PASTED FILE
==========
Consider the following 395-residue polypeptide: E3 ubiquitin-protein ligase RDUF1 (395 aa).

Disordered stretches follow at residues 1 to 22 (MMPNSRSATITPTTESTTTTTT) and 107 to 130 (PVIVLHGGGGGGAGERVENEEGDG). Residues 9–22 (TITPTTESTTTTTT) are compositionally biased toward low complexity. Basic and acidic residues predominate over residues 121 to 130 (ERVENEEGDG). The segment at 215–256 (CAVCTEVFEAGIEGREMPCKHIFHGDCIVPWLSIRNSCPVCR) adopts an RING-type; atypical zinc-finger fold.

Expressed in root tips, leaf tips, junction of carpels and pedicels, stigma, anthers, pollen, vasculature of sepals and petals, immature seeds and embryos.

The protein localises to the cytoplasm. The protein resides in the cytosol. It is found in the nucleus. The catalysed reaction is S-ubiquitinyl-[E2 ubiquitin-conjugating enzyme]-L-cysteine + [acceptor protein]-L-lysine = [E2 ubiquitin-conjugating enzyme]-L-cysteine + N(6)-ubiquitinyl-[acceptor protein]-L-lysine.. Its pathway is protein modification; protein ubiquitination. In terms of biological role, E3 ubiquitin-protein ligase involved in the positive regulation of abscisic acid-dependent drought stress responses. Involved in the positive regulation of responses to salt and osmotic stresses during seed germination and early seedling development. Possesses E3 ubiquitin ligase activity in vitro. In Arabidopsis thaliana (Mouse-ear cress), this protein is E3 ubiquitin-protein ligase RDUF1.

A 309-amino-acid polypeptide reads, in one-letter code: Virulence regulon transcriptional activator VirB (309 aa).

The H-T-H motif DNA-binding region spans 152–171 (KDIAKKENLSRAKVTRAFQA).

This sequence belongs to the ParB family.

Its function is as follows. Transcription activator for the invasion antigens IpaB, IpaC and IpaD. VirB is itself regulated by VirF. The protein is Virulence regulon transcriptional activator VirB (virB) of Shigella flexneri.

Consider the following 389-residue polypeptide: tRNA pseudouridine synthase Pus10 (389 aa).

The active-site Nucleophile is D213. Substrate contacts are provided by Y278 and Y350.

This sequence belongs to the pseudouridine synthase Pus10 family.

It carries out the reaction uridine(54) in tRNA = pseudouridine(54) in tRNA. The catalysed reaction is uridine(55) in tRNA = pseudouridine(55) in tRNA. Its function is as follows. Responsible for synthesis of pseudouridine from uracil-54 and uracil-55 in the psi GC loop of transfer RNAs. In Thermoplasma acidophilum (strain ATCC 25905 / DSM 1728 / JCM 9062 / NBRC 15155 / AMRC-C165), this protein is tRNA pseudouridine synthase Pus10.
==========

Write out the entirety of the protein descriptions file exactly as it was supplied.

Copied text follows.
Consider the following 395-residue polypeptide: E3 ubiquitin-protein ligase RDUF1 (395 aa).

Disordered stretches follow at residues 1 to 22 (MMPNSRSATITPTTESTTTTTT) and 107 to 130 (PVIVLHGGGGGGAGERVENEEGDG). Residues 9–22 (TITPTTESTTTTTT) are compositionally biased toward low complexity. Basic and acidic residues predominate over residues 121 to 130 (ERVENEEGDG). The segment at 215–256 (CAVCTEVFEAGIEGREMPCKHIFHGDCIVPWLSIRNSCPVCR) adopts an RING-type; atypical zinc-finger fold.

Expressed in root tips, leaf tips, junction of carpels and pedicels, stigma, anthers, pollen, vasculature of sepals and petals, immature seeds and embryos.

The protein localises to the cytoplasm. The protein resides in the cytosol. It is found in the nucleus. The catalysed reaction is S-ubiquitinyl-[E2 ubiquitin-conjugating enzyme]-L-cysteine + [acceptor protein]-L-lysine = [E2 ubiquitin-conjugating enzyme]-L-cysteine + N(6)-ubiquitinyl-[acceptor protein]-L-lysine.. Its pathway is protein modification; protein ubiquitination. In terms of biological role, E3 ubiquitin-protein ligase involved in the positive regulation of abscisic acid-dependent drought stress responses. Involved in the positive regulation of responses to salt and osmotic stresses during seed germination and early seedling development. Possesses E3 ubiquitin ligase activity in vitro. In Arabidopsis thaliana (Mouse-ear cress), this protein is E3 ubiquitin-protein ligase RDUF1.

A 309-amino-acid polypeptide reads, in one-letter code: Virulence regulon transcriptional activator VirB (309 aa).

The H-T-H motif DNA-binding region spans 152–171 (KDIAKKENLSRAKVTRAFQA).

This sequence belongs to the ParB family.

Its function is as follows. Transcription activator for the invasion antigens IpaB, IpaC and IpaD. VirB is itself regulated by VirF. The protein is Virulence regulon transcriptional activator VirB (virB) of Shigella flexneri.

Consider the following 389-residue polypeptide: tRNA pseudouridine synthase Pus10 (389 aa).

The active-site Nucleophile is D213. Substrate contacts are provided by Y278 and Y350.

This sequence belongs to the pseudouridine synthase Pus10 family.

It carries out the reaction uridine(54) in tRNA = pseudouridine(54) in tRNA. The catalysed reaction is uridine(55) in tRNA = pseudouridine(55) in tRNA. Its function is as follows. Responsible for synthesis of pseudouridine from uracil-54 and uracil-55 in the psi GC loop of transfer RNAs. In Thermoplasma acidophilum (strain ATCC 25905 / DSM 1728 / JCM 9062 / NBRC 15155 / AMRC-C165), this protein is tRNA pseudouridine synthase Pus10.